Okyenhene Osagyefuo Amoatia Ofori Panin says there must be a deliberate attempt by governments to involve traditional authorities in legislative decisions in the various countries in the West African sub-region.
According to him, chieftaincy is the most decentralised institution in the ECOWAS sub-region.
He also noted that despite the enormous resources of the region, much attention has not been given to harnessing them for national and communal development.
This, he added, has resulted in populations in the sub region thrown into the abyss of mass poverty, hopelessness and degradation.
The Okyenhene made the call at the opening of the Consultative Meeting with Traditional and Religious Leaders on the ECOWAS Vision 2050 at Kyebi, in the Eastern Region.
He made reference to the myriads of challenges Africa faces, partly attributing the situation to the neglect of the chieftaincy institution and the denial of its legitimate place expected in the development of communities, especially the rural areas which account for 80 per cent of its population.
“It might be important to relate that the colonial era left certain birth marks on newly independent countries. The colonial system did not recognise the necessary and inseparable bond between culture and development,” he said.
“The chieftaincy institution is embedded in the psyche of our people. It has the respect, legitimacy and direct relation to their daily lives, materially and spiritually. Chieftaincy is the primary source of political socialisation that integrates all aspects of religious, economic, environment, traditional medicine, marriage, self-identity and public peace,” he added.
Colonial cultural yoke
The Okyenhene further noted that the socio-economic progress in Asia has come about as a result of the fact that economic programmes, technology, science and innovation are implemented within the cultural context of those societies.
“This situation accounts for the increasing economic strength of China. These include their customs, language and religious beliefs of the people,” he said.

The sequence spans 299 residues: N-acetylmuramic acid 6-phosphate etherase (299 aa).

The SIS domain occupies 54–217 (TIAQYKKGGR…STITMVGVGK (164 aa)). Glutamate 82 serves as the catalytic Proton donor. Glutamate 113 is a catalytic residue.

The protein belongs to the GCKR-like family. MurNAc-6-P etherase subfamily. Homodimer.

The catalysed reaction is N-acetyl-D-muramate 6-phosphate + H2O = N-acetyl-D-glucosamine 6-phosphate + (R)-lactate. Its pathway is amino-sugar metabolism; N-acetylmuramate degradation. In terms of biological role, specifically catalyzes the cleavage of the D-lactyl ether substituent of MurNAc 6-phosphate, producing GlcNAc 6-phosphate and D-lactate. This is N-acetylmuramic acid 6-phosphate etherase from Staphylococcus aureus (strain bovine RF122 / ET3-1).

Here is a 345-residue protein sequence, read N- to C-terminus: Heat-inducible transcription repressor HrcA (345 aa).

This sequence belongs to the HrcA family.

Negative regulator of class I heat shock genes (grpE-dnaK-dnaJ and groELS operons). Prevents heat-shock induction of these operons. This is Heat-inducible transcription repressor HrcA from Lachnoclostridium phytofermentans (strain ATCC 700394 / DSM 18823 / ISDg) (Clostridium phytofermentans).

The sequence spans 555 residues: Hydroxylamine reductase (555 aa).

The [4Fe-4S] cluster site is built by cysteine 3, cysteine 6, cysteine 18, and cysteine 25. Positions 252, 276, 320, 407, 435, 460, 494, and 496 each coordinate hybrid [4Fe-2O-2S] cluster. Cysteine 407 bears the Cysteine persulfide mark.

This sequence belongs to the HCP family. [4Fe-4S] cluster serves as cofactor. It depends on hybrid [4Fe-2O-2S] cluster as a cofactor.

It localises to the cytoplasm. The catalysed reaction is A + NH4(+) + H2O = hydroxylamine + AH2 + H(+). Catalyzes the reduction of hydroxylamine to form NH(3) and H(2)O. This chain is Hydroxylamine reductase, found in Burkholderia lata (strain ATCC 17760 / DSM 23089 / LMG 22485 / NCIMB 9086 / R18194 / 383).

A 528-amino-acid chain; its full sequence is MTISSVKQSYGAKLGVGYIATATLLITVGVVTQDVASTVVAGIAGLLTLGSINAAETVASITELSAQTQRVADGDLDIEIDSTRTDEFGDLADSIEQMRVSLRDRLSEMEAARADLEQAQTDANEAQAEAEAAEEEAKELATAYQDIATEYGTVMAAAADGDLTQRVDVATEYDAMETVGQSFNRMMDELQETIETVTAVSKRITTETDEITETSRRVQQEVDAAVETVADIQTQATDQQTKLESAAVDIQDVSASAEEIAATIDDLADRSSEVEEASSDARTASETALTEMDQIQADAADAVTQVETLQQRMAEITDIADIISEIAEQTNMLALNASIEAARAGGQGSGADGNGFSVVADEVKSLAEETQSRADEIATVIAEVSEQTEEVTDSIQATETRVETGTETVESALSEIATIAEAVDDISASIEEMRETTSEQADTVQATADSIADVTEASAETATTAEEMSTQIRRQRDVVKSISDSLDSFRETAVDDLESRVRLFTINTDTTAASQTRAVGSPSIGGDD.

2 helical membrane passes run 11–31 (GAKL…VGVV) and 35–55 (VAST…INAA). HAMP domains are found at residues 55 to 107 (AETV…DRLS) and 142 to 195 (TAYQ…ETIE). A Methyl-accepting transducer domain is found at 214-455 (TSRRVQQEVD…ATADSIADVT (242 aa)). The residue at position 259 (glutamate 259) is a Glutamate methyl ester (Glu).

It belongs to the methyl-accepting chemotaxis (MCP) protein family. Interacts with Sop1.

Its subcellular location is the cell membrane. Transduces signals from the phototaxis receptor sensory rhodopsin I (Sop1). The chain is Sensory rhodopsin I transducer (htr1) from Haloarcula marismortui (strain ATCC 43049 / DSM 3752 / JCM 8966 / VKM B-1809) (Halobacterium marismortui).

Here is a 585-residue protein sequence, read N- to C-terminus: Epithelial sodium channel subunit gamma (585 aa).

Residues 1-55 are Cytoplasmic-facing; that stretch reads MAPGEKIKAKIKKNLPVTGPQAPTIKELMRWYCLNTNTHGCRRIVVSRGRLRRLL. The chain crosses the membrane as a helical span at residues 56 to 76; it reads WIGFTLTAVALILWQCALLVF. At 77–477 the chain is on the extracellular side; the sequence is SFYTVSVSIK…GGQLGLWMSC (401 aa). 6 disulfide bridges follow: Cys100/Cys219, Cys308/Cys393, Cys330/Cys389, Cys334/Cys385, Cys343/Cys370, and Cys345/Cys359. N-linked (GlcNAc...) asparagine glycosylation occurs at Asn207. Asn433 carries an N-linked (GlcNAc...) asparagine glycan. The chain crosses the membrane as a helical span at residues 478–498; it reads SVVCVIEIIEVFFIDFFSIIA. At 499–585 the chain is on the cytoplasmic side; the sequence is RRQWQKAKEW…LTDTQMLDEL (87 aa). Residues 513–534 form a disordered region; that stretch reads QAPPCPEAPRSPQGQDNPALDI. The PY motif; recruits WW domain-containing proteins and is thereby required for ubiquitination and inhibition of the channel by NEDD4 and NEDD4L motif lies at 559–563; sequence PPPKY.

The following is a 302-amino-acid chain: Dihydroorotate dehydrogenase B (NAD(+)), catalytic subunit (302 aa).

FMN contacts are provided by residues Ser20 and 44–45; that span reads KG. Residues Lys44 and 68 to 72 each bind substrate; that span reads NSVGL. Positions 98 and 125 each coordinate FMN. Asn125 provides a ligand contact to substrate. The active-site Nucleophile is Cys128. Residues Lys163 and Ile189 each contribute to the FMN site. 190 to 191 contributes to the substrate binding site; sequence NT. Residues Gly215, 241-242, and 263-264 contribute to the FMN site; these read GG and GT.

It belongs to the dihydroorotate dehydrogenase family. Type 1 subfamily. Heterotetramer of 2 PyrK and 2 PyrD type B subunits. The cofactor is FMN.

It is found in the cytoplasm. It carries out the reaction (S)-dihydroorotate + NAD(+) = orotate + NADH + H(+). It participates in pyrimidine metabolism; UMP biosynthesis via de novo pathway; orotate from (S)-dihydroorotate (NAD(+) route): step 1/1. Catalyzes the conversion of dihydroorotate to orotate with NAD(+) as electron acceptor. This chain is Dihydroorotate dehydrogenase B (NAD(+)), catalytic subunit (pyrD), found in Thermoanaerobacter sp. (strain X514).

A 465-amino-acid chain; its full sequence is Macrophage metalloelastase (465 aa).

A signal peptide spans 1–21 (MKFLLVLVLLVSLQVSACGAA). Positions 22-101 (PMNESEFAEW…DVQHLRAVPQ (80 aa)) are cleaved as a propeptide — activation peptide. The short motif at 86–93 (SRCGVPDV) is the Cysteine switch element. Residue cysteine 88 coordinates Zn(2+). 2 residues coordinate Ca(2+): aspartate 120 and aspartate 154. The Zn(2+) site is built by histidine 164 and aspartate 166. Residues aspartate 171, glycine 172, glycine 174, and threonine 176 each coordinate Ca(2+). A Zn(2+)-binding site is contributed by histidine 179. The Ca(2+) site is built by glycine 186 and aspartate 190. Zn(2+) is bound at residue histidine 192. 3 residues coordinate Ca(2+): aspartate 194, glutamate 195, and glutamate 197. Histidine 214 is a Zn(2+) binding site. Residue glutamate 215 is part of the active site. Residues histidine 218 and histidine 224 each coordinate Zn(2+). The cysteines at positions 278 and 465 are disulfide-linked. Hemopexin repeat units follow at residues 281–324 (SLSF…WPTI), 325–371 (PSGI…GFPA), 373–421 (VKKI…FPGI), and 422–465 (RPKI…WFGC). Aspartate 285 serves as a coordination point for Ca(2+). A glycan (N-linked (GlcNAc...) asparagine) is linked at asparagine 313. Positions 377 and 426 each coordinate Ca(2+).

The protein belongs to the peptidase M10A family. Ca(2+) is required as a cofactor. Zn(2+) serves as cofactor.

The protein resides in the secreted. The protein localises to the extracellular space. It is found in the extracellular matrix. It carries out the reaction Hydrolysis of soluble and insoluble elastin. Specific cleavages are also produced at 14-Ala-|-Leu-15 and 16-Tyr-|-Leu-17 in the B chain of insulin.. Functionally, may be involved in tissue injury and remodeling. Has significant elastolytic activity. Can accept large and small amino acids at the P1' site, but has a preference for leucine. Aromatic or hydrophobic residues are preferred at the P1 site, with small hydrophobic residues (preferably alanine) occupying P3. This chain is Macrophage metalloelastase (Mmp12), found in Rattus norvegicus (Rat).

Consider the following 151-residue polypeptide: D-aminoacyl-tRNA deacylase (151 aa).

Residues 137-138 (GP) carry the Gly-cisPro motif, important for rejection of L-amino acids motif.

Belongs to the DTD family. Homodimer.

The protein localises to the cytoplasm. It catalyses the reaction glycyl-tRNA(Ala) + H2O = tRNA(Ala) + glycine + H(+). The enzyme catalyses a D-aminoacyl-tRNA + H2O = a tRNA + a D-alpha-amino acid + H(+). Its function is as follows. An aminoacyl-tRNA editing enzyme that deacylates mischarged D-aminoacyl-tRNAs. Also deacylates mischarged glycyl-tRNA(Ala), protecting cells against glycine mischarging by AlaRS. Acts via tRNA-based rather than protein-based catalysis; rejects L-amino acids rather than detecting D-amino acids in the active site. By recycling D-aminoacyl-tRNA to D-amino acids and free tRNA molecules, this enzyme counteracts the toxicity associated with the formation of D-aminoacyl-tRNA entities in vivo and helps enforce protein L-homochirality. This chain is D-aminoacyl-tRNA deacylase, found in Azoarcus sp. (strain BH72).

He believes “chieftaincy is the melting ground and matrix of the aspiration, beliefs, mobilisation, motivation, social identity of our people and it is indispensable in any developmental effort to alleviate our people from poverty and destitution.”
“ECOWAS VISION 2050 looks at the sub-region in the next thirty years. Today must be a starting point of throwing away the colonial cultural yoke by ensuring a far reaching measure that will integrate chieftaincy into the governance process of all the fifteen member countries,” he added.
The Okyenhene pointed out that it is not enough that politicians troop to the palaces of traditional authorities when contesting elections.
“They must be forced to commit to institute legislative measures to ensure the inclusiveness of traditional actors at all levels of governance in the spirit of decentralisation and popular participation,” he maintained.
ECOWAS Vision 2050
Taking her turn, the Minister of Foreign Affairs and Regional Integration-designate, Shirley Ayorkor Botchwey, explained that ECOWAS Vision 2050 envisions a borderless, peaceful, prosperous, cohesive region, built on good governance, where the citizenry has the capacity to access and harness the region’s enormous resources.
She said the realisation of the vision depends, to a large extent, on local actions taken by community citizens with the support of traditional and religious leaders who are the custodians of societal norms.
“To effectively support these local actions, it is important to forge partnerships with relevant stakeholders, including Your Royal Majesties and our Eminent Religious Leaders in view of your extensive outreach and presence in the region.
“It is acknowledged that your views are highly respected, further underscoring the importance of your inclusion in this regional assignment to develop a dynamic and implementable ECOWAS Vision 2050,” she said.
Ms Botchwey was satisfied that the consultative meeting was taking commendable steps to correct this wrong impression about ECOWAS.
The ECOWAS Vision 2020 was adopted in June, 2007 by the Authority of Heads of State and Government of ECOWAS as the development blueprint for the transformation of West Africa into a borderless, peaceful and prosperous region by 2020.
It came to an end in December 2020, necessitating the development of a roadmap for the preparation of the Post-2020 Vision, now referred to as ECOWAS Vision 2050. The processes to fashion out the ECOWAS Vision 2050 commenced in January 2019, and the meeting is part of that ongoing process.